“Today, I decided to break my silence as I have been receiving constant threats from some unknown people. Some blame me for receiving Rs 80 lakh aid and some even use abusive language,” she told Rising Kashmir during APDP’s monthly sit-in at Pratap Park, Srinagar.

Ahanger said following rumours that she had received lot of money; she was left with no option other than to reveal the “truth”.

“The reality is that I have received 10,000 US dollars (Rs 4, 56,000 Indian currency as per the current value of a US dollar). The money has come from the United Nations Human Rights Voluntary Fund for the Victims of Torture,” she said.

The monetary aid is first of its kind from UN for any rights group functioning in Kashmir. The APDP chairperson said the aid was transferred from UN to Kashmir in June last year. “It took us five months to receive the same. I received the entire amount in November last. I have already prepared a trust deed for it,” she said.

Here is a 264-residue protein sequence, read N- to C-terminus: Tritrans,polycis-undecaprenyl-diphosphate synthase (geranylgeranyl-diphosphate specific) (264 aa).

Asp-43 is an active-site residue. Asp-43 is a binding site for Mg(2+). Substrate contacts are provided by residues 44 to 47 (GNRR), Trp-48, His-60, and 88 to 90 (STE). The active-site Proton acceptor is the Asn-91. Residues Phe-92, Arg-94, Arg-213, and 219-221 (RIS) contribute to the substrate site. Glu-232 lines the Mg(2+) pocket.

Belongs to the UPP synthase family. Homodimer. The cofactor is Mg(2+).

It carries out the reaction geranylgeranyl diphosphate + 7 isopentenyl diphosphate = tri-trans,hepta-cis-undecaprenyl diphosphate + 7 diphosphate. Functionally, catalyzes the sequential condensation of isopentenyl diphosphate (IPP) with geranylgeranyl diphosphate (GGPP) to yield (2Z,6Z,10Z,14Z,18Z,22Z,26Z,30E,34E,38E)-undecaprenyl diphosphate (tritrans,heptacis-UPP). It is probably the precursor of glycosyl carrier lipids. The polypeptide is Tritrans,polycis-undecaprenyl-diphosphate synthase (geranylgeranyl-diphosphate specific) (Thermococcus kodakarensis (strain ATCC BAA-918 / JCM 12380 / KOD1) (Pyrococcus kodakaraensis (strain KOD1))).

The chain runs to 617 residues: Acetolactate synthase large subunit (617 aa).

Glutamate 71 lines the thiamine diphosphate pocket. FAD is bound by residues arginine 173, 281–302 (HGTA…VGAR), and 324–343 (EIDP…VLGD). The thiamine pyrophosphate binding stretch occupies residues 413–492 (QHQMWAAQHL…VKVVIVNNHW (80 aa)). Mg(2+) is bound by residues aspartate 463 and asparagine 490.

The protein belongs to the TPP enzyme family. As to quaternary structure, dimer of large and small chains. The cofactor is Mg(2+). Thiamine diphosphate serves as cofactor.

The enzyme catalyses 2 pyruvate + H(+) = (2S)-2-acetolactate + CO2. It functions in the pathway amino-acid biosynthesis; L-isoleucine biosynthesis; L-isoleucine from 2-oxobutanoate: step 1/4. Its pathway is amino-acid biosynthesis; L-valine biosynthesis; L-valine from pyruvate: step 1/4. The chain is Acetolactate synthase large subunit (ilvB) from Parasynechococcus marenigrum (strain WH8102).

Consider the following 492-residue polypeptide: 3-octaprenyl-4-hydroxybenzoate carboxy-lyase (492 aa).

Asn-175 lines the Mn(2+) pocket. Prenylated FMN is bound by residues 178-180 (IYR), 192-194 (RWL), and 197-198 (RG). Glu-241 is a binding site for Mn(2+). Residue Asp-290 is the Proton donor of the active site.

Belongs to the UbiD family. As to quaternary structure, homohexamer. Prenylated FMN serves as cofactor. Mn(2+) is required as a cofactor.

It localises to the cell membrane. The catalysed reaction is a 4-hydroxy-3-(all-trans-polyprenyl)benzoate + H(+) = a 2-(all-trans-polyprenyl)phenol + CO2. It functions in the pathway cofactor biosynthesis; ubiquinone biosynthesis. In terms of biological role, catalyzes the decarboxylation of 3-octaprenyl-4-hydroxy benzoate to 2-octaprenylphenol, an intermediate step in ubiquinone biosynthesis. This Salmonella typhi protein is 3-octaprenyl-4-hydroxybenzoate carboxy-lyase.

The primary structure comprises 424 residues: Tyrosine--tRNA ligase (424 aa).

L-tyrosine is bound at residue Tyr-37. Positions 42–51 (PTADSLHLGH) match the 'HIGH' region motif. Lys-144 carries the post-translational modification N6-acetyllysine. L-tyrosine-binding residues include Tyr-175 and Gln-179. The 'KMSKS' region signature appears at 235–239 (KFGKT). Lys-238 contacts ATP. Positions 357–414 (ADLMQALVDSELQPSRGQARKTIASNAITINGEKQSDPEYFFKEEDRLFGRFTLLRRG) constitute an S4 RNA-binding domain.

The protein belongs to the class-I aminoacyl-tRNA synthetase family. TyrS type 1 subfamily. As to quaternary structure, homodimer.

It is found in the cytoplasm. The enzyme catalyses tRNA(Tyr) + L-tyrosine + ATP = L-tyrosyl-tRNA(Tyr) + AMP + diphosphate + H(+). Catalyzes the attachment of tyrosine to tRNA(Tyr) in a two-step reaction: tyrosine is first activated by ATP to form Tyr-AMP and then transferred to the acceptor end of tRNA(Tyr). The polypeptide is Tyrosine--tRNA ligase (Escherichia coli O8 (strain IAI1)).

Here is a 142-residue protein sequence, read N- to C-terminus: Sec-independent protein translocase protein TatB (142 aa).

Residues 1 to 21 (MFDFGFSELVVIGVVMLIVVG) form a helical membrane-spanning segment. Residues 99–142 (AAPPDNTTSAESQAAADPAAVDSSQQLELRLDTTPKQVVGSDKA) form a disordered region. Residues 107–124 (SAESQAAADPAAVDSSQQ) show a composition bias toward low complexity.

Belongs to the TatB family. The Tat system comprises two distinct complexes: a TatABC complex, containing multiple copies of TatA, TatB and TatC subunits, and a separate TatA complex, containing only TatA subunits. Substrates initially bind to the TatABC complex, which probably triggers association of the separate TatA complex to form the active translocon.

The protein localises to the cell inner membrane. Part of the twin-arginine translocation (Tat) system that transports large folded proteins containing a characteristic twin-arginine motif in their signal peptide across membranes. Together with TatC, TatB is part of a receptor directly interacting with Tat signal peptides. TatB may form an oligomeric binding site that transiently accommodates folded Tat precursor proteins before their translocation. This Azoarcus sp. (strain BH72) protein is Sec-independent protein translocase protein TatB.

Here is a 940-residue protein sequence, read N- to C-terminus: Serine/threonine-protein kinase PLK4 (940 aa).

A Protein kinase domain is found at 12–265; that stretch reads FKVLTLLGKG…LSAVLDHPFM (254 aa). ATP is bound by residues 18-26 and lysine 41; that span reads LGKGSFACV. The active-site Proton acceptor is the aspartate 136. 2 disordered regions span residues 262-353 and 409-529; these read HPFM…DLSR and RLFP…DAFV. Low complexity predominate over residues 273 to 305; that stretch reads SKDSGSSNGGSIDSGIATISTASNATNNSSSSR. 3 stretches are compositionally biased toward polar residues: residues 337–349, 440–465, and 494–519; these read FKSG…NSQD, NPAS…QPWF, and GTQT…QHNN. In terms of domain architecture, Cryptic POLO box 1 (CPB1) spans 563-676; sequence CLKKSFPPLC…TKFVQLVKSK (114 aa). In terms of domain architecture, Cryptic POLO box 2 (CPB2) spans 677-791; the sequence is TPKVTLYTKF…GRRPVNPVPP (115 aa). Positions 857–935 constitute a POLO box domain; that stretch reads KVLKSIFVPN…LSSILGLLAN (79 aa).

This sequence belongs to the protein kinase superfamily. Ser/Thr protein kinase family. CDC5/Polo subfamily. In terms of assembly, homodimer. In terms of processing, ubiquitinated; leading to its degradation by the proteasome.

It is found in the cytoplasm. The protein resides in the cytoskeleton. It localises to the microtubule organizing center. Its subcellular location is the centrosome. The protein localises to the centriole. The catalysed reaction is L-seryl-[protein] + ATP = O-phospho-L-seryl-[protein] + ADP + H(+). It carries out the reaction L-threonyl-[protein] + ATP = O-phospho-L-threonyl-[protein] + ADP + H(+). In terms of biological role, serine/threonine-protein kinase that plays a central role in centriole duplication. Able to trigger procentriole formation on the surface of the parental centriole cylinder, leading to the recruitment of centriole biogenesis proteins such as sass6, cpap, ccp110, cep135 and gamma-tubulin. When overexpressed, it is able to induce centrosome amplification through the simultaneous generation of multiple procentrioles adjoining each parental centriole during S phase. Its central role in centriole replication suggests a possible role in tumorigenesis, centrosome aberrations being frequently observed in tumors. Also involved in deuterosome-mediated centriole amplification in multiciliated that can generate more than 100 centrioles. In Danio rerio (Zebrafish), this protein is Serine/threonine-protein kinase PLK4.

“The money is not my personal property. It is for the rehabilitation of the families of all 10,000 families, whose dear ones have disappeared since 1990.”

She said the money has to be spent in case any of the family members of missing persons face problems in terms of food, medication and education. “Besides, the money will be spent on the survey to find out the exact number of disappeared people in Kashmir.”

Ahanger said APDP has already started the survey of people who went missing. “At present, the survey is going on in Srinagar and Kupwara districts. We will move to Bandipore in the next phase,” she said, adding, “Compilation of the exact data would take time.”